We thought it might be helpful to provide an insight into how we approach ingredient sourcing.
In just the 15 years since Honeybuns started there has been a plethora of food trends and controversies to navigate through.
In our inaugural year, 1998, the big question for Honeybuns was whether to embrace organic or not. Better animal welfare was a big draw for us as well as less use of pesticides, processing agents and chemicals generally.
Rather than go entirely organic we use organic ingredients if it means we can avoid an additive. For instance, organic icing sugar doesn’t contain an anti-caking agent such as Tricalcium Phosphate (E341) and organic maple syrup is guaranteed free from contamination by formaldehyde, sometimes used during production of the syrup.
Based here in Dorset we are spoilt by the number of local food producers on our doorstep. Our free range eggs are not organic but the hens can be seen out and about at the farm just 2 miles from our bakery.
The premium ingredients we are so fond of using include ground almonds, ground hazelnut, polenta, sorghum flour and ground golden flaxseed. We use all five as replacements for wheat flour primarily because of their flavour, moisture levels and textures as well as fantastic nutritional profiles.
The down side is that they are more expensive than wheat flour by a factor of up to 30. Hence we have to be really careful about keeping a lid on other costs.
We use a mixture of Belgian and British chocolates depending on the recipe. We regularly conduct blind tastings against other chocolate suppliers to check we can’t do better.
The citrus zest and the cold pressed citrus oils we use are punishingly expensive but so worth it. The lemon oil smells beautiful – it could rival l’Occitane!
When we started out in the nineties everyone was still firmly in the land of food laden with preservatives, artificial colourings, enhanced shelf lives and battery farmed eggs, none of which we wanted to use. We were asking our trade buyers to have a leap of faith to buy our new fangled, fancy cakes with the higher cost price and the inconveniently short shelf lives.
When we decided to convert to gluten free we were adding a whole new layer of complexity to our sourcing of ingredients.
Sourcing certified gluten free ingredients has proved challenging. We may discover an amazing naturally “free from” ingredient only to find the supplier is not able to provide the essential paperwork. A paper trail of assurances including certified gluten tests is critical for us.
The flax and polenta we buy are both prepared in stand-alone gluten-free mills and took us a long time to source. Similarly, our gluten free oats are processed in isolation from any gluten-containing ingredients.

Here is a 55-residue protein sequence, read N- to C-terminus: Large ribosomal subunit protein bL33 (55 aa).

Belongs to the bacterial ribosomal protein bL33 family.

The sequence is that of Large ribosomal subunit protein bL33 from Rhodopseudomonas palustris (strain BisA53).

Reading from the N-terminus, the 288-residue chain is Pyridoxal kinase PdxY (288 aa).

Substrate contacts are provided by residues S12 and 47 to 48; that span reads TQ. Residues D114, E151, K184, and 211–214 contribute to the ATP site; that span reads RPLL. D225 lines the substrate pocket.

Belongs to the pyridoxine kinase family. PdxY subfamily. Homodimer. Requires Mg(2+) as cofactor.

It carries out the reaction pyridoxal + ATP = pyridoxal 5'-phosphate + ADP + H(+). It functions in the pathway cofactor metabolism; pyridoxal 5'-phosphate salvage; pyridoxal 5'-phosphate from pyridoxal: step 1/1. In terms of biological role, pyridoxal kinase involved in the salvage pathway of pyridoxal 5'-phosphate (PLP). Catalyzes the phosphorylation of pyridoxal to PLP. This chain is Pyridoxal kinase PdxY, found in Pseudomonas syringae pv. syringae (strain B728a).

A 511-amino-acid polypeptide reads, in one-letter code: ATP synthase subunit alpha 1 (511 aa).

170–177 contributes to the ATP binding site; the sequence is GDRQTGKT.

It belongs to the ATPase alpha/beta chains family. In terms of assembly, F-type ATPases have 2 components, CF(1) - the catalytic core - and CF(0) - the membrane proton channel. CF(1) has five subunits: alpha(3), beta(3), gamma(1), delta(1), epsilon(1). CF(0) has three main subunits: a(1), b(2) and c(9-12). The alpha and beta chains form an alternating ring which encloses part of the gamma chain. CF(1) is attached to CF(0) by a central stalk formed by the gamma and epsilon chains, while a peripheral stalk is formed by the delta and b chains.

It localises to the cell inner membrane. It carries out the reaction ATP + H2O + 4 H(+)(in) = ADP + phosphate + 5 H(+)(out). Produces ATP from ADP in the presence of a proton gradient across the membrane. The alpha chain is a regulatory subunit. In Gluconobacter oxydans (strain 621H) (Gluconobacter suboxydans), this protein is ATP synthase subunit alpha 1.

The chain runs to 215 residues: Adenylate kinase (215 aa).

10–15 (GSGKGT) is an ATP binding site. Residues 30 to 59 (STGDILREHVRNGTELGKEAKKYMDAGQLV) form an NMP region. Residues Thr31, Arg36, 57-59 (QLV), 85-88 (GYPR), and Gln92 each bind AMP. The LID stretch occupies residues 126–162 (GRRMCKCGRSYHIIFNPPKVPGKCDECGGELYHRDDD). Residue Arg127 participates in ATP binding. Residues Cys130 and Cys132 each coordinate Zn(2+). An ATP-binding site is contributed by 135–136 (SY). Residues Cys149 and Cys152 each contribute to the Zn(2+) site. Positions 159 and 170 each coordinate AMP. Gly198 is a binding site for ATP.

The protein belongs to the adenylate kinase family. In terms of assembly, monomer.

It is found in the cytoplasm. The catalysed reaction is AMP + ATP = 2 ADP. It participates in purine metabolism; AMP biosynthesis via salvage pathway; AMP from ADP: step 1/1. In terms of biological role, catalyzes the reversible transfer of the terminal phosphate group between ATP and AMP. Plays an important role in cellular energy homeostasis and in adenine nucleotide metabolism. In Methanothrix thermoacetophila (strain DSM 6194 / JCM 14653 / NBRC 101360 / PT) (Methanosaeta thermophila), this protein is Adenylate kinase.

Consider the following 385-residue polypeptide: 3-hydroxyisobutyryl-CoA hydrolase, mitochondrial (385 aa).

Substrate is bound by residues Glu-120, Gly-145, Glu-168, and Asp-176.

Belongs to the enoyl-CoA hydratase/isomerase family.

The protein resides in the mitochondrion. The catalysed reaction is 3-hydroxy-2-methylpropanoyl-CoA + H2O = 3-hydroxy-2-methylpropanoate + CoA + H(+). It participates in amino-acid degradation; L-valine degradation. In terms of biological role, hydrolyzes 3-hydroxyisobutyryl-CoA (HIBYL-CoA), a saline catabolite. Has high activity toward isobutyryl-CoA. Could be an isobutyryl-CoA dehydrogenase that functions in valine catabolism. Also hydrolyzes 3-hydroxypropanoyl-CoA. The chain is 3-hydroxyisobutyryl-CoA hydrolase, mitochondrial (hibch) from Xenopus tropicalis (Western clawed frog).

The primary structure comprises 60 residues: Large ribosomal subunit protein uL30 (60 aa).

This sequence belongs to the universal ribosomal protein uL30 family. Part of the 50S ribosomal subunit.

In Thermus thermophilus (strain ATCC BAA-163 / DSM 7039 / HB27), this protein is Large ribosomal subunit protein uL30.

The availability of gluten free ingredients in the UK is improving all the time but we still have to look to the States, Canada and Europe for things like polenta, sorghum and ragi or red millet.
Gluten free oats were particularly tricky to source. There was (and it still prevails) confusion about whether oats are safe for coeliacs. Quoting from the Coeliac UK website:
“Oats contain avenin, which is a protein similar to gluten. However, research has shown that most people with coeliac can safely eat avenin.
Problems can occur if oats are produced in the same place as wheat, barley and rye, as the oats can become contaminated with these other grains. Only oats which are uncontaminated can be eaten by people with coeliac disease.
There are a very small number of people with coeliac disease who may still be sensitive to gluten-free, uncontaminated oat products.
It’s up to you to decide whether to include gluten-free oats in your diet. Some people prefer not to try them. However, they:
- can add variety to the gluten-free diet
- are a good source of soluble fibre, which helps to keep a healthy gut, can help to treat high cholesterol and can help to keep blood sugars stable."
It took us a long time to identify a supplier of assured gluten free oats. In case of poor harvests or any other reason for interrupted supply we always seek a secondary back up supplier. Once we had two assured suppliers we then started using gluten free oats. The flavour is fantastic but subtle differences in the milling process of the new oats mean that the texture is slightly different.
We work with a well respected chocolate producer, Barry Callebaut. They supply many of the top hotels and chocolatiers in the country. We love the consistency and quality of their chocolate and they’re one of the few chocolate suppliers who can give full assurances on being gluten free. As important is their position on ethical sourcing - please see Barry Callebaut.
Similarly, we seek out other suppliers who operate in responsible and sustainable ways. Animal welfare is extremely important to us and we work with Compassion in World Farming (CIWF) and we were awarded a Good Egg Award in 2013.
We’re primarily focused on seeking out the best quality ingredients we can. If there is a great tasting ingredient that meets our criteria (gluten free, “clean” etc) and we can opt for geographically closer supplier we’ll do it.
Our eggs are extremely local but they also have to be excellent, verified free range and with all the food safety assurances.
I hope this has given you an idea of the multi-factorial nature of sourcing. Any questions on this or suggestions, we’d be happy to hear from you.
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